Ramayana describes two contrasting sessions to illustrate the above. The first is where Dasaratha calls a meeting of his ministers and rishis to seek their view on crowning Rama as the yuvaraja. Valmiki describes how, in words full of meaning and charming to ears, Dasaratha spoke, saying he had tended the kingdom as a mother cared for her child, and now due to his old and infirm body, he wished to follow the holy custom of his forefathers to spend the rest of his life in austerities in the forest after entrusting the kingdom to Rama. While there were shouts of joyous acclaim to the proposal, the king spoke again, “You agree with my proposal, but give no reason. This will not do. Let the wise men explain why they agree”.

Then, several speakers rose and explained Rama's virtues and his fitness to rule. 

Contrast this to the assembly that Ravana called to mull the next steps after witnessing the  havoc caused by Hanuman following his meeting with Sita at the Ashoka vana.

Speaking at the great hall of council, sitting on his splendorous agate throne, with his key ministers and military commanders in attendance, Ravana, blinded by lust, sought their 'counsel', saying that his desire for Sita entirely possessed him with no question of her being sent back and begging forgiveness from Rama. He added that while a big monkey contrived to cross the sea to Lanka and wrought 'some mischief', it would be hard for Rama and his vanara army to land in Lanka, and “even if they did come, what need we fear?”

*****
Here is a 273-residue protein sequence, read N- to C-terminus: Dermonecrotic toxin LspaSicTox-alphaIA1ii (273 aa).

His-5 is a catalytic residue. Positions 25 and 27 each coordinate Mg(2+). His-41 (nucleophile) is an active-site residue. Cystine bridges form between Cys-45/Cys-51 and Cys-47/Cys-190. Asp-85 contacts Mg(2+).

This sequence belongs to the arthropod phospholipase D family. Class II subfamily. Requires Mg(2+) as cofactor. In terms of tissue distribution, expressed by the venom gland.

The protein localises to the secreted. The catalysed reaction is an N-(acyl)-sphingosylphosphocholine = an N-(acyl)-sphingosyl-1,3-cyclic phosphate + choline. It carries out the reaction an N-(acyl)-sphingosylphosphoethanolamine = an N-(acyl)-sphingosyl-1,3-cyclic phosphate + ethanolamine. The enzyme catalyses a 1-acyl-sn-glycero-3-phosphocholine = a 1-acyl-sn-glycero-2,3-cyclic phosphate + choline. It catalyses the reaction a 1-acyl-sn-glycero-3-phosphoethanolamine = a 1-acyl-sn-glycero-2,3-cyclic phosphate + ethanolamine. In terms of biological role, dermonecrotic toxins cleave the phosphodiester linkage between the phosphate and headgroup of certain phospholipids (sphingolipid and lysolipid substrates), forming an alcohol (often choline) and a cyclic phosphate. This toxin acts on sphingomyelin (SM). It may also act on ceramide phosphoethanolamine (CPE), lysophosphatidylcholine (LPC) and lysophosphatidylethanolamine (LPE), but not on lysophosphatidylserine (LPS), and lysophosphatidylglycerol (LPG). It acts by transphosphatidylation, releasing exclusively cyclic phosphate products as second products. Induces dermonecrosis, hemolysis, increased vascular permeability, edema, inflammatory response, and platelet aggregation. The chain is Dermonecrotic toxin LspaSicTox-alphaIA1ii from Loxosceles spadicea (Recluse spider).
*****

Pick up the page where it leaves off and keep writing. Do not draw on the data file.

Thus, before seeking any 'counsel', Ravana makes his viewpoint clear, thereby expecting everyone to just endorse it. Valmiki describes how everyone of course endorsed Ravana's view with vainglorious words, boosting his ego and strengthening his adharmic stand.

Conflicting Views

An important principle behind productive meetings is to give people space to disagree. The most common mistake people make in dealing with differences is to insist on commonality, and to push hard for agreement and conclusion. The key to enabling collaboration among people who disagree is not to force them to agree, but give freedom to express their own experiences and beliefs.